Thaddeus Francis Boleslaw Wasielewski
|Death:||Died in Milwaukee, WI, USA|
|Place of Burial:||Saint Adalberts Cemetery Milwaukee Milwaukee County Wisconsin|
Son of Dr. Frank Wasielewski and Felicia Wasielewski
|Managed by:||Private User|
Historical records matching Thaddeus Wasielewski, US Congress
About Thaddeus Wasielewski, US Congress
Thaddeus Francis Boleslaw Wasielewski (December 2, 1904 - April 25, 1976) was an American lawyer from Milwaukee, Wisconsin who spent six years as a Democratic U.S. Representative from Wisconsin's 4th congressional district.
Wasielewski was born in Milwaukee, son of Dr. Frank S. and Felicia H. (Baranowski) Wasielewski. He attended SS. Cyril and Methodius Parochial School and South Division High School, and received degrees from the University of Michigan (B.A., 1927) and from Marquette University Law School (J.D., 1931)and practiced law in Milwaukee. On 28 October 1939, he married Stephanie M. Gorak, daughter of Mr. and Mrs. Thomas Gorak of Milwaukee. He was active in many local Polish-American organizations and would make campaign speeches both in English and in the Polish language. Congress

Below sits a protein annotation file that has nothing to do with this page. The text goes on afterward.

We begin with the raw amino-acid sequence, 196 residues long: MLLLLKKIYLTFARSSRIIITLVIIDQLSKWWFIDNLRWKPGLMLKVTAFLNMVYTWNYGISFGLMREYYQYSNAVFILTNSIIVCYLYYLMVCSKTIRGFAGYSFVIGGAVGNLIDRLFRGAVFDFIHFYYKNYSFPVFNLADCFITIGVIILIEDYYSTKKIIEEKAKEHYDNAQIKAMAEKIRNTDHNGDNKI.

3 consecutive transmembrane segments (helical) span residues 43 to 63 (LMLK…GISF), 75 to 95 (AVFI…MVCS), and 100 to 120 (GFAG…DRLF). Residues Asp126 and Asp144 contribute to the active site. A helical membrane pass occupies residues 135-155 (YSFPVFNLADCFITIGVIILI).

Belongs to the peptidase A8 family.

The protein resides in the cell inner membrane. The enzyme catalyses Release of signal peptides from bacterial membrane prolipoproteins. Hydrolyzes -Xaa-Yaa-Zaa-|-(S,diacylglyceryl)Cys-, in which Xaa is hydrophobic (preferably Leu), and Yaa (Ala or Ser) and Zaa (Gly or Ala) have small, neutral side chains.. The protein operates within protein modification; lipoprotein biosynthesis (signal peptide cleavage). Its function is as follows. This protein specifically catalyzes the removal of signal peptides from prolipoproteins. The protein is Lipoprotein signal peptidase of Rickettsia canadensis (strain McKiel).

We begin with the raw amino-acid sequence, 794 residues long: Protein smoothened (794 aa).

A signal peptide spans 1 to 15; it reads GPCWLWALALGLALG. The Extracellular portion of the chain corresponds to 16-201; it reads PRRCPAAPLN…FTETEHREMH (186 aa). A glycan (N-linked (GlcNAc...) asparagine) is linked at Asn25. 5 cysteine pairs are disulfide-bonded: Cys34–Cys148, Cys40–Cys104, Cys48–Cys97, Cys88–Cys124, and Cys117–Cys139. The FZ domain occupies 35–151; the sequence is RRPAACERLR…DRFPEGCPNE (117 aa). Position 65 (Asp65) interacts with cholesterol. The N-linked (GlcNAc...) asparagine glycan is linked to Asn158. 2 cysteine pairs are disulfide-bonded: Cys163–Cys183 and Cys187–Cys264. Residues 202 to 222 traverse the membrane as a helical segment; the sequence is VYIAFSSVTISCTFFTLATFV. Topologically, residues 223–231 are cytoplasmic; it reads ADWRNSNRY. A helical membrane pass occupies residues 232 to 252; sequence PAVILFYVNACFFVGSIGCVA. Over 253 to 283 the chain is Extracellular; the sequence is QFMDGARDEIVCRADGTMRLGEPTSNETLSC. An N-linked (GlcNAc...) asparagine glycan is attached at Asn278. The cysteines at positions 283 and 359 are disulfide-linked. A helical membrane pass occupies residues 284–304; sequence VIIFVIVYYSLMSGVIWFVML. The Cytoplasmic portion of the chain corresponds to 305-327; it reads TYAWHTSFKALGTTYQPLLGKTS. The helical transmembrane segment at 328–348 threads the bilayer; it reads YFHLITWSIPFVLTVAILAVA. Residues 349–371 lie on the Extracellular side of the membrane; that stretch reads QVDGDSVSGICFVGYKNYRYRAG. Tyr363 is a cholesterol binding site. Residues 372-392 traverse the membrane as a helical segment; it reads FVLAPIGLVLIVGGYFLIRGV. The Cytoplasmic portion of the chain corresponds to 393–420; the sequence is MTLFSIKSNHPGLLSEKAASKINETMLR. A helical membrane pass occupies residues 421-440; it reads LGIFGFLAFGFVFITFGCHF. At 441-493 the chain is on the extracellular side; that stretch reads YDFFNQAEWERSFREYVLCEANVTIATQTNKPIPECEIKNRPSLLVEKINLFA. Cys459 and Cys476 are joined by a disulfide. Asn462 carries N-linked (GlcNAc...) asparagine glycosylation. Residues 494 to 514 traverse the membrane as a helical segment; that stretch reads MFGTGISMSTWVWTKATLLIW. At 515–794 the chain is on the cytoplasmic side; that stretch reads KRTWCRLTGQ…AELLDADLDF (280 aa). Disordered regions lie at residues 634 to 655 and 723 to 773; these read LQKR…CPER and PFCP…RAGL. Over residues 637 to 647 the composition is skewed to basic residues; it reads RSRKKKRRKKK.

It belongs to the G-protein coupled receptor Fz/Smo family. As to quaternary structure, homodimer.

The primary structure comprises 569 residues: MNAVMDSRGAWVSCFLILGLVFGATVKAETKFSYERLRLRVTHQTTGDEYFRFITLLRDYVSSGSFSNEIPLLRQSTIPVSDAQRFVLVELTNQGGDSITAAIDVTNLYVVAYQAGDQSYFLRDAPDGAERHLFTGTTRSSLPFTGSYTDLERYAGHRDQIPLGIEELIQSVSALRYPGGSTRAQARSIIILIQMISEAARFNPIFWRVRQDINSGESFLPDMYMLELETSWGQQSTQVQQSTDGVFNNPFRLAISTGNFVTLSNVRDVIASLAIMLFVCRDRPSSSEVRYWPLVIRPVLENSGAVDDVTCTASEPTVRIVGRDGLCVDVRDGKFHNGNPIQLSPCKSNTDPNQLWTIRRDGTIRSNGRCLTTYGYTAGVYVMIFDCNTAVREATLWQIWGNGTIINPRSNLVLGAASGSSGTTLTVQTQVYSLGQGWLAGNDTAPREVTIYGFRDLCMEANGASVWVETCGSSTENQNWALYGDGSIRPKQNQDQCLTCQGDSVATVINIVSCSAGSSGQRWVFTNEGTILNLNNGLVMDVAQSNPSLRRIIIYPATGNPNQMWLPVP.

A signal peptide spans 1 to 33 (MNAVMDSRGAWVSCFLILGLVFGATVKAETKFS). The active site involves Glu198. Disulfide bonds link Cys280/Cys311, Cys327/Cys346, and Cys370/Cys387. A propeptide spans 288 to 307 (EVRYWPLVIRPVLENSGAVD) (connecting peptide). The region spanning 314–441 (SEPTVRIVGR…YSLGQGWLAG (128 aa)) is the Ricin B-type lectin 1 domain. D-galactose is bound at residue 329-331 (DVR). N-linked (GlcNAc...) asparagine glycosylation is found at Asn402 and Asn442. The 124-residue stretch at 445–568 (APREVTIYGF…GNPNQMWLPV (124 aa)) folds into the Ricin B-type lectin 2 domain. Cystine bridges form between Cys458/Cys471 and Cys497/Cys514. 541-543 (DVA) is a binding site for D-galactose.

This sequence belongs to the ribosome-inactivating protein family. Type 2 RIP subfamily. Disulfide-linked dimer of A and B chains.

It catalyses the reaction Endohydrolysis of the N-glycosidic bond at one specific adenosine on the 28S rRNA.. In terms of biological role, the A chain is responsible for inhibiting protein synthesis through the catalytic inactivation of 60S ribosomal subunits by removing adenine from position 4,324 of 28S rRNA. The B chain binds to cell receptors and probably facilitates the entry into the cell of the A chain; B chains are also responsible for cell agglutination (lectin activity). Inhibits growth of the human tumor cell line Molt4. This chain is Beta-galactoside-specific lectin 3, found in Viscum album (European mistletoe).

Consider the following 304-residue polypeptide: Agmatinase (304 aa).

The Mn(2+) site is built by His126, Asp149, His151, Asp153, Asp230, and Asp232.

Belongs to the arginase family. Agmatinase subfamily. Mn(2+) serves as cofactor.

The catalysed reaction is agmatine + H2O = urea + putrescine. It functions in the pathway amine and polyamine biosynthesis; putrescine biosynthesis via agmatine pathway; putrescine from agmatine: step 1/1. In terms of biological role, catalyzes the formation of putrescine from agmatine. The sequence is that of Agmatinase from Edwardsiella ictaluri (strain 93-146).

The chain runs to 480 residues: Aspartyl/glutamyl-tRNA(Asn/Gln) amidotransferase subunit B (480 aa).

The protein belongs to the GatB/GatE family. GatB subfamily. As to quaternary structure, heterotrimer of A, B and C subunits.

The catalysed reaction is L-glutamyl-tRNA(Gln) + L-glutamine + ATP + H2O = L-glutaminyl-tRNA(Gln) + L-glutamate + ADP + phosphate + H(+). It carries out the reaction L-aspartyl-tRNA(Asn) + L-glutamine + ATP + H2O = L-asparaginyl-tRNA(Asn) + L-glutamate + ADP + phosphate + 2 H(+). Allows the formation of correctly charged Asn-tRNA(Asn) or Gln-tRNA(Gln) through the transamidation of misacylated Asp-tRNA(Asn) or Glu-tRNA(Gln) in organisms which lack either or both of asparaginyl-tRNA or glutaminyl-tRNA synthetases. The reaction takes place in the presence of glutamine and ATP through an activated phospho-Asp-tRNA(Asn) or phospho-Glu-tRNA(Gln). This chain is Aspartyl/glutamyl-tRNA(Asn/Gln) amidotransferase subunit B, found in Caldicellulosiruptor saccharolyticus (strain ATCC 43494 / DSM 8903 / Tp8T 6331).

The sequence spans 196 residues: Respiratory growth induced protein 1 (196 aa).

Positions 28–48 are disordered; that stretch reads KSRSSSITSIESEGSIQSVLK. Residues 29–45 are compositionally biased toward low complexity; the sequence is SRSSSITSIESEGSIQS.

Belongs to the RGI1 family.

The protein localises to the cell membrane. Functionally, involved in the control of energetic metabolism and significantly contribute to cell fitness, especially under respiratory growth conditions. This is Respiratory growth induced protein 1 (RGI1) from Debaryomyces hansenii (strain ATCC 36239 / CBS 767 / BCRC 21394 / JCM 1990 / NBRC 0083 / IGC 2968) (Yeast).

In 1938, Wasielewski unseated incumbent Congressman Raymond Joseph Cannon in the Democratic primary for Wisconsin's 4th congressional district, but was narrowly defeated in turn by a former incumbent, Republican John Schafer, with 33,559 votes (31.40%), to Schafer's 34,196 (32.00%), Progressive Paul Gauer's 30,817 (28.84%), 7,498 votes (7.02%) for Cannon (who ran as an independent) and 794 votes (0.74%) for a Union Party candidate.
Wasielewski was again nominated in 1940, and this time was elected to the 77th Congress. He served as part of the 77th, 78th and 79th Congresses. He lost the Democratic nomination in 1946 to Edmund Bobrowicz (he was accused of voting for anti-labor legislation), then ran unsuccessfully for his seat as an independent when accusations surfaced that Bobrowicz was a Communist Party member. As a result, they both lost to Republican John C. Brophy, who drew 49,144 votes to Bobrowicz' 44,398, Wasielewski's 38.502, and Socialist George Helberg's 2,470. After Congress
Wasielewski returned to private life, although he served as a delegate to the 1948 Democratic National Convention and would make one more unsuccessful try for the Democratic nomination in 1950, losing 27,717 to 10,692 in an effort to unseat incumbent Clement Zablocki. He practiced law until his death in 1976.
His papers are owned by the Wisconsin Historical Society, and are housed in the University of Wisconsin-Milwaukee's Golda Meir Library Archives Department, in the Milwaukee Area Research Center.